But Christ has indeed been raised from the dead, the firstfruits of those who have fallen asleep. – 1 Corinthians 15.20
There are so many wonder-full moments about John’s account of the resurrection. Like the way John, in the middle of a passage describing the morning on which all of history hinges – Christ’s victory over death – needs to make sure that all of his readers for millennia to come know that when he and Peter were running to the empty tomb – John outran Peter. Yes, Peter went in first, but John was faster. Let’s make sure we’re all clear on that one.
But my favorite is when Mary encounters Jesus, after Peter and John have left. John throws in this little comment on their conversation, “Thinking he was the gardener…” Now, this is of course just speculation, but I wonder if the reason Mary assumed Jesus was the gardener possibly could have been because he was gardening (on a Sunday!). Jesus, just resurrected, is making his way through the garden where he had been buried days earlier, pulling weeds and cultivating the life that is growing there.
Regardless of whether he was actually gardening, John is drawing our attention to an important concept. Just as the original creation began in a garden, here again, in another garden, the new creation is breaking forth. The death that corrupted the original creation has been conquered, and there’s a new creation bursting into the midst of the old one.
Paul uses this imagery repeatedly, especially in his letters to the Corinthians. He declares that Christ’s resurrection was the firstfruits of our own coming resurrection, and he says that those who are in Christ are already participants in the new creation today, as we are indwelt by the Holy Spirit.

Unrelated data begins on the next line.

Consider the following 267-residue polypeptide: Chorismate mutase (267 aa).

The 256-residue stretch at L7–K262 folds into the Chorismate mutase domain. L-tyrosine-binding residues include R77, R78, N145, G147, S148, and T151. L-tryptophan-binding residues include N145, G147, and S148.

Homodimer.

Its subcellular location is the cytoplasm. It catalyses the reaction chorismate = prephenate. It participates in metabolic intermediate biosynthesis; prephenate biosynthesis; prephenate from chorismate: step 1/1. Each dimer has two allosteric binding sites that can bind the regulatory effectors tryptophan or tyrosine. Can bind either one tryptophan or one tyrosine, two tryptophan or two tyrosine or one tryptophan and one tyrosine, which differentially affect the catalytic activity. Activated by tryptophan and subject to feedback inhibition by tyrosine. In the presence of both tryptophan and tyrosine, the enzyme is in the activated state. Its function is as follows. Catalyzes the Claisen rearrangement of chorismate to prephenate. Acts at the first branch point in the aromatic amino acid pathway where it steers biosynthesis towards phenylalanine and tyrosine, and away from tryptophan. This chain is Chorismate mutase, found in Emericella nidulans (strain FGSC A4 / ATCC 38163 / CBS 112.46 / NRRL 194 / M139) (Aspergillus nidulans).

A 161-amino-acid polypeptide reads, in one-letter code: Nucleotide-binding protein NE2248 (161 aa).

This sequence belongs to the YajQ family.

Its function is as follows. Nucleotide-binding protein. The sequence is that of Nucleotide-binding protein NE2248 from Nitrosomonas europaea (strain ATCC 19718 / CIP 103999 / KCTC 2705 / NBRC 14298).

I often fail to grasp the magnitude of this truth as I go about my daily tasks of work, sleep, changing diapers, conversations with those around me, and even occasionally gardening. So much of it feels insignificant. And yet, the Scriptures emphatically declare, that through all of these moments, I am filled with the power that spoke all of creation into being and that achieved victory over the grave and brought forth a new creation.
As citizens of this new creation, we are to be about the work of gardening – cultivating the flourishing of life in our neighborhoods and churches. For Paul, knowing the new creation has come meant taking on the title of an “ambassador of reconciliation,” uprooting the weeds of greed, sexual immorality, bitterness, anger, and idolatry. And tilling the soil to bring forth the fruit of love, joy, peace, patience, kindness, goodness, gentleness, faithfulness and self-control wherever he went.
We celebrated Resurrection Sunday a couple weeks ago, but it’s still true today. How will you cultivate the life of the new creation in yourself, in your church, and in your neighborhoods today?
Author: Pastor Gary Hansen